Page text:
• A compare, add, subtract, or divide instruction that processes dates containing Y3 offsets encounters invalid dates; and for compare, it is not followed by a branch-equal or branch-not-equal. This suggests that dates have been mishandled by a remediated routine.
    • An instruction compares Y3 values to 100 (meaning 2000) to make a leap-year determination, but the routine does not treat 100 as a leap year. For example, remediation changed Y2 values to Y3 offsets in a routine that did not treat 00 as a leap year.
    • An instruction divides a three-digit year (Y3) by 4 to make a leap-year determination, and Y3 sometimes is 100. The routine must be examined to determine whether the year 2000 is handled properly.

A remediation failure with respect to the Y4-Y2 model is indicated when:

    • A compare, add, subtract, or divide instruction that processes dates containing Y4 values encounters inputs that are outside the 100-year pivot range; and for compare, it is not followed by a branch-equal or branch-not-equal. These dates may be converted ambiguously to Y2 form when stored in databases (e.g., when the pivot is 1940, 2000+41 years gives Y4=2041, which is stored in a database as 41 (representing 1941)).
    • An instruction adds to or subtracts from Y4 dates, with some results above 199 but outside the 100-year range defined by the pivot (e.g., 1941-2040 for a pivot of 1940). The result is neither a valid date nor a valid interval.
    • A compare, add, subtract, or divide instruction that processes Y4 dates encounters invalid dates; and for compare, it is not followed by a branch-equal or branch-not-equal. This suggests that dates have been mishandled in a remediated routine.
    • An instruction compares Y4 values to 2000 to make leap-year determinations, but the routine fails to treat 2000 as a leap year. For example, remediation changed Y2 dates to Y4 dates in a routine that did not flag 00 as a leap year.
    • An instruction divides four-digit years by 4 or 100 to make leap-year determinations, and Y4 is sometimes 2000. The routine must be examined to determine whether 2000 is handled properly.

A remediation failure with respect to the Y4 model is indicated when:

    • A compare, add, subtract, or divide instruction that processes dates containing four-digit years (Y4) encounters inputs that are outside a user-defined validity range; and for compare, it is not followed by a branch-equal or branch-not-equal. This suggests that erroneous Y4 values were generated.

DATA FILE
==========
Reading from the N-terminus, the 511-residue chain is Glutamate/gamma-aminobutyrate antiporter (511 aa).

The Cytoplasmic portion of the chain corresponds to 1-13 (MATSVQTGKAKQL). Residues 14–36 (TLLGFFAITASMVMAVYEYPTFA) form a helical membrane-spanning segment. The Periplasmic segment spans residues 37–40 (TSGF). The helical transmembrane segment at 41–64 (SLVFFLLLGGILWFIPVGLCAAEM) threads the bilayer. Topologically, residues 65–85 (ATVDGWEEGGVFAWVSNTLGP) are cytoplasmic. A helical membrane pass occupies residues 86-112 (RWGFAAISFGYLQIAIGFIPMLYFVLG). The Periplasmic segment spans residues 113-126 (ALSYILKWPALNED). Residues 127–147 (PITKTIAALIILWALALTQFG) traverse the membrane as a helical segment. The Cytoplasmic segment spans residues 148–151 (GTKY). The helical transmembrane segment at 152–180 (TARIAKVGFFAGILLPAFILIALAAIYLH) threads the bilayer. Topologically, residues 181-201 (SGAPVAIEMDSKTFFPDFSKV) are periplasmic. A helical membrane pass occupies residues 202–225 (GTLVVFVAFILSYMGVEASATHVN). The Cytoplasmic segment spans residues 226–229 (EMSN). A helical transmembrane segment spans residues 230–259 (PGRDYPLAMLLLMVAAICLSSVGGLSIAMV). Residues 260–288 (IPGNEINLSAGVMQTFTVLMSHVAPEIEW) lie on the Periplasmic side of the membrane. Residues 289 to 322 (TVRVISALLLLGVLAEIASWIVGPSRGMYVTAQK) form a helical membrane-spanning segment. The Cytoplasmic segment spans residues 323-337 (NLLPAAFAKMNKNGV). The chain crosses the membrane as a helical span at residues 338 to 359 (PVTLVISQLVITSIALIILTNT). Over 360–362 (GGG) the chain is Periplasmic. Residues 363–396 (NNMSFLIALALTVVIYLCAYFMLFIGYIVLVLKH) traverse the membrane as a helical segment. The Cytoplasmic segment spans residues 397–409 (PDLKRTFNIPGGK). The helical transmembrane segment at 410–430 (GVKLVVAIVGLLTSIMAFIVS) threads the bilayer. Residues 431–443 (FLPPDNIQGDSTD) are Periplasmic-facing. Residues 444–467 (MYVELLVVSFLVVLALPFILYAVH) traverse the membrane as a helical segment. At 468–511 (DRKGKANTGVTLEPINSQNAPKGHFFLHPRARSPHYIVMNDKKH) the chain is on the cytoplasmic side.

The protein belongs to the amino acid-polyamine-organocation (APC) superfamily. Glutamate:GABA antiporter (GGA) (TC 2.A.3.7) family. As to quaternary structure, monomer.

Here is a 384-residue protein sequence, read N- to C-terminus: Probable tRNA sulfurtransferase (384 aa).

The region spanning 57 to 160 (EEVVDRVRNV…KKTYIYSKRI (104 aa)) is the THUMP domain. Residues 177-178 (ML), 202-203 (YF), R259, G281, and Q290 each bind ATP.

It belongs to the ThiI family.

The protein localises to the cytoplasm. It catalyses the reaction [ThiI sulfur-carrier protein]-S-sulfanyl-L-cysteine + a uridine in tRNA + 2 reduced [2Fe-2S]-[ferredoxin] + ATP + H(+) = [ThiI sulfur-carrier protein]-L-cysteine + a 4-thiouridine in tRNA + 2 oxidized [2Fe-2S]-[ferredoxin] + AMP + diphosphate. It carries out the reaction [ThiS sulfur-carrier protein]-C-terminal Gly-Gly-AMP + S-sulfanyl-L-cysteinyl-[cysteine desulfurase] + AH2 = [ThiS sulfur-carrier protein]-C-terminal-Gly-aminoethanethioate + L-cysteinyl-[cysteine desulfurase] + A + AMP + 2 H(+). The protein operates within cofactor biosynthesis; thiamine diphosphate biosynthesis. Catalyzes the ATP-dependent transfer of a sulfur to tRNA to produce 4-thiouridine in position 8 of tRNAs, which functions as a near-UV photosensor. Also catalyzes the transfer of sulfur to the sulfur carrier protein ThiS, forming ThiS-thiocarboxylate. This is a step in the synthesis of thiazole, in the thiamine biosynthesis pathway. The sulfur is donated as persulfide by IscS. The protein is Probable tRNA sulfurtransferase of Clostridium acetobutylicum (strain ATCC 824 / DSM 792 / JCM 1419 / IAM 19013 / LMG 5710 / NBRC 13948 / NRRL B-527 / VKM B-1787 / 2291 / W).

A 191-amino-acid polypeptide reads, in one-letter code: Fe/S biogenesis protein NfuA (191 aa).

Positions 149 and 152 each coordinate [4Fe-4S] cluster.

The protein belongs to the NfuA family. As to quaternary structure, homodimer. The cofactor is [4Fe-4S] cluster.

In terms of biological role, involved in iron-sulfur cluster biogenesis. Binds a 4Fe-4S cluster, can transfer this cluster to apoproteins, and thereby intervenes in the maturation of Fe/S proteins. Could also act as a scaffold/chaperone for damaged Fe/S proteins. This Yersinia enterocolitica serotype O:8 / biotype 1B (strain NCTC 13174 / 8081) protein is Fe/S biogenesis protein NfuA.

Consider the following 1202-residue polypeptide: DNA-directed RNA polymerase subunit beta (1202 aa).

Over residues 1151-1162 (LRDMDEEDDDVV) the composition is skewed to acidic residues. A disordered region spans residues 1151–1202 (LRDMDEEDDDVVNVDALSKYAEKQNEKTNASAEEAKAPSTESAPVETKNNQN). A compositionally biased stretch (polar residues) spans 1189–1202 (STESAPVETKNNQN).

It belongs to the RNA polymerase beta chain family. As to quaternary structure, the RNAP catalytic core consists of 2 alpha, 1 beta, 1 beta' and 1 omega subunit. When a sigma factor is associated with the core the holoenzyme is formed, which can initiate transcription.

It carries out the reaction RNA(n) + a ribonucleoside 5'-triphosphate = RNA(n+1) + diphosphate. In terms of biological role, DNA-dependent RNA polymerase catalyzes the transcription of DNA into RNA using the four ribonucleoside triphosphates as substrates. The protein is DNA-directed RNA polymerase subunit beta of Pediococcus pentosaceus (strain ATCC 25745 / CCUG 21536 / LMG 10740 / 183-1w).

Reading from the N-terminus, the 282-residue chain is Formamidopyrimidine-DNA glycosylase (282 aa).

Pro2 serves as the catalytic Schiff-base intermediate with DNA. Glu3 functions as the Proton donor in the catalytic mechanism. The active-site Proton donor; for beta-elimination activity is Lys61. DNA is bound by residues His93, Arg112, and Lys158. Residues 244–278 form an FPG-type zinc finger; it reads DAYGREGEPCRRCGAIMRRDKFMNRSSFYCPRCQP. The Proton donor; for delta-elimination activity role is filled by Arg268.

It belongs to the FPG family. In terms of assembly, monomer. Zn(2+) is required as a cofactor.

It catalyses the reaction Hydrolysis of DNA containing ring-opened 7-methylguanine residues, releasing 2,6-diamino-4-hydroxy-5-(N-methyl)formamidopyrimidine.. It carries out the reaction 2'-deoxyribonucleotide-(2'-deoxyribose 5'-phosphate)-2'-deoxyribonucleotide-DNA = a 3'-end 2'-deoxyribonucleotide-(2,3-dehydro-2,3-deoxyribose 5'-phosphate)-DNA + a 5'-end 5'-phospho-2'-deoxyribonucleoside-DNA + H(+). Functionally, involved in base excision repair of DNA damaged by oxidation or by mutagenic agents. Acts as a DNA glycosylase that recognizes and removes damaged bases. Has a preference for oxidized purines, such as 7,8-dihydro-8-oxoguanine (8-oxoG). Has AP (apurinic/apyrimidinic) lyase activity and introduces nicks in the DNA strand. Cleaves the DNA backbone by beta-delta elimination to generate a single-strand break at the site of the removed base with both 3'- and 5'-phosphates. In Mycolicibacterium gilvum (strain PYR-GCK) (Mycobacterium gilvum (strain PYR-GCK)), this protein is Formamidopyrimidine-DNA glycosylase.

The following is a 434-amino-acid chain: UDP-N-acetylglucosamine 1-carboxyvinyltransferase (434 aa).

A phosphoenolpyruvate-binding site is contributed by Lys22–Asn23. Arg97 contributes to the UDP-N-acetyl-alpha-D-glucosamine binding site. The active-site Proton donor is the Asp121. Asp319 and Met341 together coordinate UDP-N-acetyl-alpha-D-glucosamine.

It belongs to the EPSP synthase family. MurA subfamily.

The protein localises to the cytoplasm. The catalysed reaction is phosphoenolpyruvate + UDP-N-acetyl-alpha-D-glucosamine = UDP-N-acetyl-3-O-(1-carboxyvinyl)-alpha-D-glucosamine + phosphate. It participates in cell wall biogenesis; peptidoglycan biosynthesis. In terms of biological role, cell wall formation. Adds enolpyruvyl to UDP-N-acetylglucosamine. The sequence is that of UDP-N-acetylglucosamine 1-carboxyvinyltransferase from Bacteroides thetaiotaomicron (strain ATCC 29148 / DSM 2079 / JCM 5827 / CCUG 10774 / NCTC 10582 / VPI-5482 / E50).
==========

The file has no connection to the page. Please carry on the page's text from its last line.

• An instruction adds to or subtracts from Y4 dates, and some results fall above 199 but outside a user-defined validity range (e.g., 1900-2099). The result is neither a valid date nor an interval.

Remediation issues and potential remediation failures are displayed using remediation ids that reference information in a catalog, as described below.

Remediation information is placed in two files. REM-HI.LISTING summarizes the values processed by each instruction that has high remediation-failure potential. If a COBOL program is traced, and a listing for the program is supplied, then the COBOL statement that produced each instruction is shown, at least in part.

A display for a compare (CLC) instruction (reproduced below) shows its load-module and CSECT (SUITE17), its CSECT offset (7EEA hex) and text (D503 . . . hex), its COBOL statement, a remediation id and analysis (4BAAX: Y2-case model . . . ), a summary of the tests that were made (compare Gregorian dates containing two-digit years (G2)), input ranges and histograms, and notes that both input streams fit date patterns with dates in the Y2K and EOC ranges (but none in the excluded year interval (XYI) that separates them). The dates straddled a pivot in ten execution instances (Cross Piv=10), special dates were among the inputs (Op1 Sp Dat=2 and Op2 Sp Dat=1), and invalid dates were encountered (Invalid Op=3). The valid inputs were true dates in packed-decimal form. (Since the instruction also matched a Y2K-failure pattern (Y2K fail=10), a catalog id 1AAAX and a Y2K-failure analysis also appear.)

S/390: SUITE17 .SUITE17 .007EEA.    CLC D503DE28DE30. 49 execution instances
  Cobol: 001430    IF OLD-DATE-6 < LL-G2 THEN LIST01 line 012627
  (4BAAX rem id) Y2-case model. Compare and some dates straddle the pivot
  (1AAAX cat id) High y2k-failure potential. Apparent y2k failures.
 G2 filter passed 93.8% (       46):      ′G2 ? G2 Dec CLC Gregorian'    (FIL# 10)
   --- Input Ranges --- Decade 00 10 20 30 40 50 60 70 80 90. Y2k% XYI% EOC%
 D1 000501+ to 991231+ YY % 11            9 13 26 41. Date pattern  11    89
 D2 000501+ to 991231+ YY % 28           70      2. Date pattern  28    72